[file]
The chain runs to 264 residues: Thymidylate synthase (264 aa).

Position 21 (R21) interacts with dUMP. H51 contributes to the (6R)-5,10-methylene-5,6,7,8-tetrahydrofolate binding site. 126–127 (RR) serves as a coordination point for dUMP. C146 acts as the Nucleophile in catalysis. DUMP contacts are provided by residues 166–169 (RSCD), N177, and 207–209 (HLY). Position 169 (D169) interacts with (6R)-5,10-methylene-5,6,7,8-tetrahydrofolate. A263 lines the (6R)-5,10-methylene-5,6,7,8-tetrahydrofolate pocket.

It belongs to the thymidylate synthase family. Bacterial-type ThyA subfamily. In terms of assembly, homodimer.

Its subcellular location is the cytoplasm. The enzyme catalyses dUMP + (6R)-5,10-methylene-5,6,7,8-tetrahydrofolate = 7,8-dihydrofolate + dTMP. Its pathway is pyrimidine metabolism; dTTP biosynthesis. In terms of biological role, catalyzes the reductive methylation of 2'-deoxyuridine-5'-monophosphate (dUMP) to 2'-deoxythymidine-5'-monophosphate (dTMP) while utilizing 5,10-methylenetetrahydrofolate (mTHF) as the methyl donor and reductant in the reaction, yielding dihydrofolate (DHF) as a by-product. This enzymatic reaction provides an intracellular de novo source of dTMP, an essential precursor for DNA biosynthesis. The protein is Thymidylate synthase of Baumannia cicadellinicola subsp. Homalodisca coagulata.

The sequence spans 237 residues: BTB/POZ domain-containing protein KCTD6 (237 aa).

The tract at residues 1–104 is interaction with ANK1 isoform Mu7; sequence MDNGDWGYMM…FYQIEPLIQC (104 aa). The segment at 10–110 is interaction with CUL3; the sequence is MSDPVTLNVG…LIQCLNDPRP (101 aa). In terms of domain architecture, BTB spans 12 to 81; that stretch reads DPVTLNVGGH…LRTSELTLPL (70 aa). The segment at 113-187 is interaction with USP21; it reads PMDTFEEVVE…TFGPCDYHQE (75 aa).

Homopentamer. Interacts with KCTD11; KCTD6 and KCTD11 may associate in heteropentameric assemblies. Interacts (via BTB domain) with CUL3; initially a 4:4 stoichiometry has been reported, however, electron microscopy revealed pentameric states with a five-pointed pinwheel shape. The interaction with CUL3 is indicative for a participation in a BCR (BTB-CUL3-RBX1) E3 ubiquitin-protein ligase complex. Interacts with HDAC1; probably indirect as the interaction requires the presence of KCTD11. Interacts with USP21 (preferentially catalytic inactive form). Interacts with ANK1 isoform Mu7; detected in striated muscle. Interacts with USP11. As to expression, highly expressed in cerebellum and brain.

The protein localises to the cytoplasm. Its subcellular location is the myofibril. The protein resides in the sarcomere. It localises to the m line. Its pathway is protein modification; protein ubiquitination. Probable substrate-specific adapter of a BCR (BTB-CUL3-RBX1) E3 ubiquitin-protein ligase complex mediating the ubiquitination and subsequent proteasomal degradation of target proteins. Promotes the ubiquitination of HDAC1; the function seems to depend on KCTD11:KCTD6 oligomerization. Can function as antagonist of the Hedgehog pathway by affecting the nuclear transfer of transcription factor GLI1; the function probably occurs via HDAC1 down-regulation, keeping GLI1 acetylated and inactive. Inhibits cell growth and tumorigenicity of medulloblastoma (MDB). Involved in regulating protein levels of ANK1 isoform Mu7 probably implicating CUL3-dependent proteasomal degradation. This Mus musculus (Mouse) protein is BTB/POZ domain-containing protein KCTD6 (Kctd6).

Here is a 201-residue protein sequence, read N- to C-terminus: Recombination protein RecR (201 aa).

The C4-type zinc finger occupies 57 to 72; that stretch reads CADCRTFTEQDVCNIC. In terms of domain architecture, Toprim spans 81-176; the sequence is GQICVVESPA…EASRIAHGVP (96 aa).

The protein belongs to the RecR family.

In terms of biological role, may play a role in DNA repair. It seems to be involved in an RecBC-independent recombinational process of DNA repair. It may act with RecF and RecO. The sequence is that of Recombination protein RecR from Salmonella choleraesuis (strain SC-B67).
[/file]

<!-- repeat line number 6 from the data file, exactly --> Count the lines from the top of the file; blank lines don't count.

The tract at residues 1–104 is interaction with ANK1 isoform Mu7; sequence MDNGDWGYMM…FYQIEPLIQC (104 aa). The segment at 10–110 is interaction with CUL3; the sequence is MSDPVTLNVG…LIQCLNDPRP (101 aa). In terms of domain architecture, BTB spans 12 to 81; that stretch reads DPVTLNVGGH…LRTSELTLPL (70 aa). The segment at 113-187 is interaction with USP21; it reads PMDTFEEVVE…TFGPCDYHQE (75 aa).